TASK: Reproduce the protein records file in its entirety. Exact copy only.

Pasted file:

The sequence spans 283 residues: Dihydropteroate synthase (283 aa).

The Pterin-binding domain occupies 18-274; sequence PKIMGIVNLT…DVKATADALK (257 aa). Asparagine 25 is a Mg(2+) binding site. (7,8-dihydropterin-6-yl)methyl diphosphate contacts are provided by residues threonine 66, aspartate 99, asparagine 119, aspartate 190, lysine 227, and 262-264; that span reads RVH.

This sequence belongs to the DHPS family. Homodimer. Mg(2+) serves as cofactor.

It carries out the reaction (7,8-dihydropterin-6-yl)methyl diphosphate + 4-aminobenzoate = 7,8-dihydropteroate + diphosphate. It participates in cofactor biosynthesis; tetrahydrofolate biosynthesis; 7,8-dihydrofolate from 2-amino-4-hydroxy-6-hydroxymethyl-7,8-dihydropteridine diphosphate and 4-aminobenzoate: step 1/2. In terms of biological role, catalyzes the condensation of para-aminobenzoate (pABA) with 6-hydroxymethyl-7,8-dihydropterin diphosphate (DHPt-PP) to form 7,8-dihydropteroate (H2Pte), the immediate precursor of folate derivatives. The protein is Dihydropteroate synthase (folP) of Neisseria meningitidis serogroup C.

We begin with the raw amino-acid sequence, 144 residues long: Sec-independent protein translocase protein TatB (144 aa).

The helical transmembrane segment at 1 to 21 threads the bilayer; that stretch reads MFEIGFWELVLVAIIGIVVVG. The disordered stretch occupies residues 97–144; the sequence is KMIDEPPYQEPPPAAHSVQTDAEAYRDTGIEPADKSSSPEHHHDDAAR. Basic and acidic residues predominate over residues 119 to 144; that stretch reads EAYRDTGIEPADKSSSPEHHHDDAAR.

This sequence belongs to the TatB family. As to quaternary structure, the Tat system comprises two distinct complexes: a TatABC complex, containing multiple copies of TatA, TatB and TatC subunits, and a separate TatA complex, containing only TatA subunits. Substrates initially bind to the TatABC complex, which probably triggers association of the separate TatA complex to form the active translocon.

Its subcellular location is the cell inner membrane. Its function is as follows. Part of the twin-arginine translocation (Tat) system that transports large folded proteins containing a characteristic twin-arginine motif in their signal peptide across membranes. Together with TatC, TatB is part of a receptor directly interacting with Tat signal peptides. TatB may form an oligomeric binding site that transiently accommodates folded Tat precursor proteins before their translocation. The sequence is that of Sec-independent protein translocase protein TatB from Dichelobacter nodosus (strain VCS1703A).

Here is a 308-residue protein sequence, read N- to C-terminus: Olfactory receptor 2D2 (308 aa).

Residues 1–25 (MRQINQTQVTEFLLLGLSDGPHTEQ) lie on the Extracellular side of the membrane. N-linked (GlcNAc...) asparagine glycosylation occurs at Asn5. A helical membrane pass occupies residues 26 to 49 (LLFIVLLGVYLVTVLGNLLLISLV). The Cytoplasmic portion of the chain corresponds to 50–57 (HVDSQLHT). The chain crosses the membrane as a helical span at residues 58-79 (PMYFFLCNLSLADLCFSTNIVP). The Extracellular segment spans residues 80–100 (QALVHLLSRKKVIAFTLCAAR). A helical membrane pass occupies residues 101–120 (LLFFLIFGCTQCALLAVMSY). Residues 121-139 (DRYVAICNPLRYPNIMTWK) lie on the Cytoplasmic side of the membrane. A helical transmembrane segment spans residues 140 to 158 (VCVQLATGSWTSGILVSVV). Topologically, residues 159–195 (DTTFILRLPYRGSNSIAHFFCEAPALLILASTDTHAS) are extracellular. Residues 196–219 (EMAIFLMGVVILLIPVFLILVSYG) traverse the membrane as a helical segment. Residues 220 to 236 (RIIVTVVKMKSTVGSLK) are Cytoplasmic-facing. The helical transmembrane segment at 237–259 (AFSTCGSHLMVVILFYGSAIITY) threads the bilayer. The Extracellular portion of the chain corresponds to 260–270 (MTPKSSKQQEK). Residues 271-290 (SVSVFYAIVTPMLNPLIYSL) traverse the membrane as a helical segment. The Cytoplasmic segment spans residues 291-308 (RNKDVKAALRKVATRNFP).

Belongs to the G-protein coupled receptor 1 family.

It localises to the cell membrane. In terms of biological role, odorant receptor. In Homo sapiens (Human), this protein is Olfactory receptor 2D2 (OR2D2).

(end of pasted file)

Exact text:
The sequence spans 283 residues: Dihydropteroate synthase (283 aa).

The Pterin-binding domain occupies 18-274; sequence PKIMGIVNLT…DVKATADALK (257 aa). Asparagine 25 is a Mg(2+) binding site. (7,8-dihydropterin-6-yl)methyl diphosphate contacts are provided by residues threonine 66, aspartate 99, asparagine 119, aspartate 190, lysine 227, and 262-264; that span reads RVH.

This sequence belongs to the DHPS family. Homodimer. Mg(2+) serves as cofactor.

It carries out the reaction (7,8-dihydropterin-6-yl)methyl diphosphate + 4-aminobenzoate = 7,8-dihydropteroate + diphosphate. It participates in cofactor biosynthesis; tetrahydrofolate biosynthesis; 7,8-dihydrofolate from 2-amino-4-hydroxy-6-hydroxymethyl-7,8-dihydropteridine diphosphate and 4-aminobenzoate: step 1/2. In terms of biological role, catalyzes the condensation of para-aminobenzoate (pABA) with 6-hydroxymethyl-7,8-dihydropterin diphosphate (DHPt-PP) to form 7,8-dihydropteroate (H2Pte), the immediate precursor of folate derivatives. The protein is Dihydropteroate synthase (folP) of Neisseria meningitidis serogroup C.

We begin with the raw amino-acid sequence, 144 residues long: Sec-independent protein translocase protein TatB (144 aa).

The helical transmembrane segment at 1 to 21 threads the bilayer; that stretch reads MFEIGFWELVLVAIIGIVVVG. The disordered stretch occupies residues 97–144; the sequence is KMIDEPPYQEPPPAAHSVQTDAEAYRDTGIEPADKSSSPEHHHDDAAR. Basic and acidic residues predominate over residues 119 to 144; that stretch reads EAYRDTGIEPADKSSSPEHHHDDAAR.

This sequence belongs to the TatB family. As to quaternary structure, the Tat system comprises two distinct complexes: a TatABC complex, containing multiple copies of TatA, TatB and TatC subunits, and a separate TatA complex, containing only TatA subunits. Substrates initially bind to the TatABC complex, which probably triggers association of the separate TatA complex to form the active translocon.

Its subcellular location is the cell inner membrane. Its function is as follows. Part of the twin-arginine translocation (Tat) system that transports large folded proteins containing a characteristic twin-arginine motif in their signal peptide across membranes. Together with TatC, TatB is part of a receptor directly interacting with Tat signal peptides. TatB may form an oligomeric binding site that transiently accommodates folded Tat precursor proteins before their translocation. The sequence is that of Sec-independent protein translocase protein TatB from Dichelobacter nodosus (strain VCS1703A).

Here is a 308-residue protein sequence, read N- to C-terminus: Olfactory receptor 2D2 (308 aa).

Residues 1–25 (MRQINQTQVTEFLLLGLSDGPHTEQ) lie on the Extracellular side of the membrane. N-linked (GlcNAc...) asparagine glycosylation occurs at Asn5. A helical membrane pass occupies residues 26 to 49 (LLFIVLLGVYLVTVLGNLLLISLV). The Cytoplasmic portion of the chain corresponds to 50–57 (HVDSQLHT). The chain crosses the membrane as a helical span at residues 58-79 (PMYFFLCNLSLADLCFSTNIVP). The Extracellular segment spans residues 80–100 (QALVHLLSRKKVIAFTLCAAR). A helical membrane pass occupies residues 101–120 (LLFFLIFGCTQCALLAVMSY). Residues 121-139 (DRYVAICNPLRYPNIMTWK) lie on the Cytoplasmic side of the membrane. A helical transmembrane segment spans residues 140 to 158 (VCVQLATGSWTSGILVSVV). Topologically, residues 159–195 (DTTFILRLPYRGSNSIAHFFCEAPALLILASTDTHAS) are extracellular. Residues 196–219 (EMAIFLMGVVILLIPVFLILVSYG) traverse the membrane as a helical segment. Residues 220 to 236 (RIIVTVVKMKSTVGSLK) are Cytoplasmic-facing. The helical transmembrane segment at 237–259 (AFSTCGSHLMVVILFYGSAIITY) threads the bilayer. The Extracellular portion of the chain corresponds to 260–270 (MTPKSSKQQEK). Residues 271-290 (SVSVFYAIVTPMLNPLIYSL) traverse the membrane as a helical segment. The Cytoplasmic segment spans residues 291-308 (RNKDVKAALRKVATRNFP).

Belongs to the G-protein coupled receptor 1 family.

It localises to the cell membrane. In terms of biological role, odorant receptor. In Homo sapiens (Human), this protein is Olfactory receptor 2D2 (OR2D2).